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Climate change could make Duluth America's premier destination

Cities like Duluth and Buffalo will be cooler, wetter, and safer from hurricanes and vanishing coastlines. And people will want to get a piece of that.

Cities like Duluth and Buffalo will be cooler, wetter, and safer from hurricanes and vanishing coastlines. And people will want to get a piece of that. Brian Peterson, Star Tribune

Climate change does not make most people excited for the future. But Harvard professor Jesse Keenan had a silver lining of sorts to share at a recent presentation at the University of Minnesota-Duluth.

This lakefront city, with its cold temperatures and the fresh waters of Lake Superior, could be a haven – nay, a destination – in our hotter, wilder future.

If things keep going the way they are, places like Texas and Florida would be blazing hot or half-drowned in a matter of decades, thanks to rising temperatures and sea levels. Cities like Duluth and Buffalo, meanwhile, will be cooler, wetter, and safer from hurricanes and vanishing coastlines. And people will want to get a piece of that.

As Keenan sees it, it's time Duluth thought about how it will capitalize on its enviable insulation from a ravaging climate. He even tested out his own marketing lines: “The most climate-proof city in America” and “Duluth: not as cold as you think.” 

Duluth City Council member Joel Sipress was in the crowd that day. The presentation caught him by surprise. Not because he’d never thought about the effects of climate change – just the opposite. He was hoping for some insights on how the city could grow intelligently, shifting its economy away from mining and oil pipelines as those resources dwindle.

He just didn’t expect to hear a business plan. “What [Keenan] is proposing is that climate change can be profitable,” and that “high-income climate immigrants” could eventually be the city’s bread and butter, or at least the jelly on top.

That’s a concept a few city leaders find distracting at best, and troubling at worst.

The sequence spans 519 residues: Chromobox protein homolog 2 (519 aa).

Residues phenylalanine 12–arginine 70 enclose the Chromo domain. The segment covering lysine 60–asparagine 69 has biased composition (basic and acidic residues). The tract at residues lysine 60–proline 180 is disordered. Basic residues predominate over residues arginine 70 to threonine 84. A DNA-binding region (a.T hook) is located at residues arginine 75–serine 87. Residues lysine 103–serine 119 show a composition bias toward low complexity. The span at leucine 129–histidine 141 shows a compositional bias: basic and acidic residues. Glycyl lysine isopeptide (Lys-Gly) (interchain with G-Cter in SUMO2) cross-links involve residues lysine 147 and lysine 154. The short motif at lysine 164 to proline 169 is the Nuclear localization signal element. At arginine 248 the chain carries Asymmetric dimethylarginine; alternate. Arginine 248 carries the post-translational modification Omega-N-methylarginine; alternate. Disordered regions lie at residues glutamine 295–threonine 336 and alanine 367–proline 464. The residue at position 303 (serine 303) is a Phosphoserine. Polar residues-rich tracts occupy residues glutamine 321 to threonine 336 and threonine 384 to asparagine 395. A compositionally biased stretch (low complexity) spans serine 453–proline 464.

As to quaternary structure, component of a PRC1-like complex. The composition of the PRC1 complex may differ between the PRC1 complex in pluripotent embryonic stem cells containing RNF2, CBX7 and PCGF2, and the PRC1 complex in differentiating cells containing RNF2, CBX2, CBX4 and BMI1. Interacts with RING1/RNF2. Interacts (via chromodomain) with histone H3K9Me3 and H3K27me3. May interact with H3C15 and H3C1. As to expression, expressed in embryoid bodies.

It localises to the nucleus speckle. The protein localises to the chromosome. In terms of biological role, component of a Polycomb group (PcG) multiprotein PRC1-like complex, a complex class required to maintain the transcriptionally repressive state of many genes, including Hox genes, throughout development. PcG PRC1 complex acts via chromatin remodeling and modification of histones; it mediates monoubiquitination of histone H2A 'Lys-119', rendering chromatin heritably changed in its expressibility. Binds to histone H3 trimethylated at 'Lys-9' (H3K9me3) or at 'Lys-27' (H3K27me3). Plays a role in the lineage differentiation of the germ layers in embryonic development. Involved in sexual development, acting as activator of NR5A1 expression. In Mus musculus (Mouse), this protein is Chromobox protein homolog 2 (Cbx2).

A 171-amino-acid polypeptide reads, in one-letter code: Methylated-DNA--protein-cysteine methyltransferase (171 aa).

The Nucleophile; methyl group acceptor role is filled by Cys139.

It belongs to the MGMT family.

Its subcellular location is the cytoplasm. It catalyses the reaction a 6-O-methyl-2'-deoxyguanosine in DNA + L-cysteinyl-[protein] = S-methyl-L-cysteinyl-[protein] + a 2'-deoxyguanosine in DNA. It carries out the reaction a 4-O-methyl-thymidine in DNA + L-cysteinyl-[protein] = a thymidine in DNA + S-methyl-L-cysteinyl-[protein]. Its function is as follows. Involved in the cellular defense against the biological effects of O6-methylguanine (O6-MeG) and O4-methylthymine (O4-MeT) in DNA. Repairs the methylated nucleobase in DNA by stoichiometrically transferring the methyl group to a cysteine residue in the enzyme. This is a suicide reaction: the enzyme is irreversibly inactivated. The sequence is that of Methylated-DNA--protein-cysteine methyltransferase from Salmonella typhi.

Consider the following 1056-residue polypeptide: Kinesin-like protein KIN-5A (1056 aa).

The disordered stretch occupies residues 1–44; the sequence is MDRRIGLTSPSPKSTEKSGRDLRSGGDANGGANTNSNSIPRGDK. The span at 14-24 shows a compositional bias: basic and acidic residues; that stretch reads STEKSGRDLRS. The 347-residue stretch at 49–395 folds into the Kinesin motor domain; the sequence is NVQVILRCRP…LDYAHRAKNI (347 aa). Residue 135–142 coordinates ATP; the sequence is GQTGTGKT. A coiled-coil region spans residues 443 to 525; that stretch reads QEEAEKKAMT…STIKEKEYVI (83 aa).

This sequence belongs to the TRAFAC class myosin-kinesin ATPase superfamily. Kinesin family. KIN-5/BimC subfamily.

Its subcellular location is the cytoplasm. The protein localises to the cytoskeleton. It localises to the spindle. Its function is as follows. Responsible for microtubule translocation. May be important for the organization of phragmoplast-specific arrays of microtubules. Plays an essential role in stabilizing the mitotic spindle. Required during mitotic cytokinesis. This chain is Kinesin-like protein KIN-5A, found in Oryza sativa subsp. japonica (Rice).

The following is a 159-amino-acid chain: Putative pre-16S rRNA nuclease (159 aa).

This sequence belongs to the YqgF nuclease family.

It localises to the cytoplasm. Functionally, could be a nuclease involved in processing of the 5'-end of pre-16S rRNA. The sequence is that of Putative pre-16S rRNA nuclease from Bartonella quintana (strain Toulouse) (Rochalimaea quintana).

“We don’t just want [Duluth] to become an enclave for the wealthy,” Councilman Gary Anderson says. The city already has issues with equity, and it's been struggling to correct a dearth of affordable housing. Between its wealthiest and poorest neighborhoods, he says, the difference in life expectancy is something like 10 or 11 years.

If Duluth is going to become a climate change refuge – which “would be great to see” -- he wants to make sure it can be a refuge for everyone.

Keenan says he never advocated for marketing Duluth to the wealthy, and that his "central thesis was the opportunity to repopulate Duluth and redevelop central Duluth" with "affordable housing, mass transit, historic preservation" and "environmental stewardship in mind. He says he was the person who coined the phrase "climate gentrification," and that the council members' impressions were "selective." 

This conversation may be new to Duluth, but it’s been simmering for a while on a national scale. Hurricane Harvey, which pounded the south in 2017, forced 30,000 Texans into shelters. Hurricane Maria caused 300,000 Puerto Ricans to abandon their flooded homes and flee to Florida. More than 1 million Americans were displaced due to natural disasters that year.

And it’s probably going to get much worse. The journal Nature Climate Change predicted that by 2050, 30 percent of the Earth’s land – where 1.5 billion people live right now -- will be reduced to “desertlike conditions.” As many as 143 million “climate migrants” are expected to take flight. 

“As our world heats up, the line between those who can move to milder climates and those who are left behind will become increasingly stark,” a 2018 Rolling Stone report said. Not everyone has the money or the means to relocate. 

“I think that this concept [of marketing to wealthy refugees] is a distraction from the huge challenges posed to Duluth by climate change,” Sipress says. “It’s a distraction from our central challenge: How do we build an ecological, sustainable, environmentally friendly city in a world faced by climate change?”

Duluth probably will, at some point, end up playing host. The question is what kind of a host it will be.